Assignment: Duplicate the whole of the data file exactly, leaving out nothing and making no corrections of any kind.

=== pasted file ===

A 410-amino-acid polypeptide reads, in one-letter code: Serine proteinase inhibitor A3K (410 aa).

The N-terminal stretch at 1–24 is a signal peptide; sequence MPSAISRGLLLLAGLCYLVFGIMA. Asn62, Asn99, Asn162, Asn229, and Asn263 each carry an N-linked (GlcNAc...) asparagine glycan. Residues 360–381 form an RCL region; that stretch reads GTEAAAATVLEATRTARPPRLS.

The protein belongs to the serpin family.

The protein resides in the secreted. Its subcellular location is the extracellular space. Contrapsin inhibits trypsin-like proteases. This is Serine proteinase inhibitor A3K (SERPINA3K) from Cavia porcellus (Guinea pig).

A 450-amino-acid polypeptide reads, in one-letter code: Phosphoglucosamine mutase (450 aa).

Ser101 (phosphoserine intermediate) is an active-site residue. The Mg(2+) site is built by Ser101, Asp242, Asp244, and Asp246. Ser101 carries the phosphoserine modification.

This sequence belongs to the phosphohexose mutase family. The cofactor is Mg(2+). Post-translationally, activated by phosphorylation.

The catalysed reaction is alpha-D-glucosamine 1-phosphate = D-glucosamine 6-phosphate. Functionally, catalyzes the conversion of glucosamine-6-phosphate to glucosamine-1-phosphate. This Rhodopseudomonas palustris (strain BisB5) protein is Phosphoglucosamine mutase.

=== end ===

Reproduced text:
A 410-amino-acid polypeptide reads, in one-letter code: Serine proteinase inhibitor A3K (410 aa).

The N-terminal stretch at 1–24 is a signal peptide; sequence MPSAISRGLLLLAGLCYLVFGIMA. Asn62, Asn99, Asn162, Asn229, and Asn263 each carry an N-linked (GlcNAc...) asparagine glycan. Residues 360–381 form an RCL region; that stretch reads GTEAAAATVLEATRTARPPRLS.

The protein belongs to the serpin family.

The protein resides in the secreted. Its subcellular location is the extracellular space. Contrapsin inhibits trypsin-like proteases. This is Serine proteinase inhibitor A3K (SERPINA3K) from Cavia porcellus (Guinea pig).

A 450-amino-acid polypeptide reads, in one-letter code: Phosphoglucosamine mutase (450 aa).

Ser101 (phosphoserine intermediate) is an active-site residue. The Mg(2+) site is built by Ser101, Asp242, Asp244, and Asp246. Ser101 carries the phosphoserine modification.

This sequence belongs to the phosphohexose mutase family. The cofactor is Mg(2+). Post-translationally, activated by phosphorylation.

The catalysed reaction is alpha-D-glucosamine 1-phosphate = D-glucosamine 6-phosphate. Functionally, catalyzes the conversion of glucosamine-6-phosphate to glucosamine-1-phosphate. This Rhodopseudomonas palustris (strain BisB5) protein is Phosphoglucosamine mutase.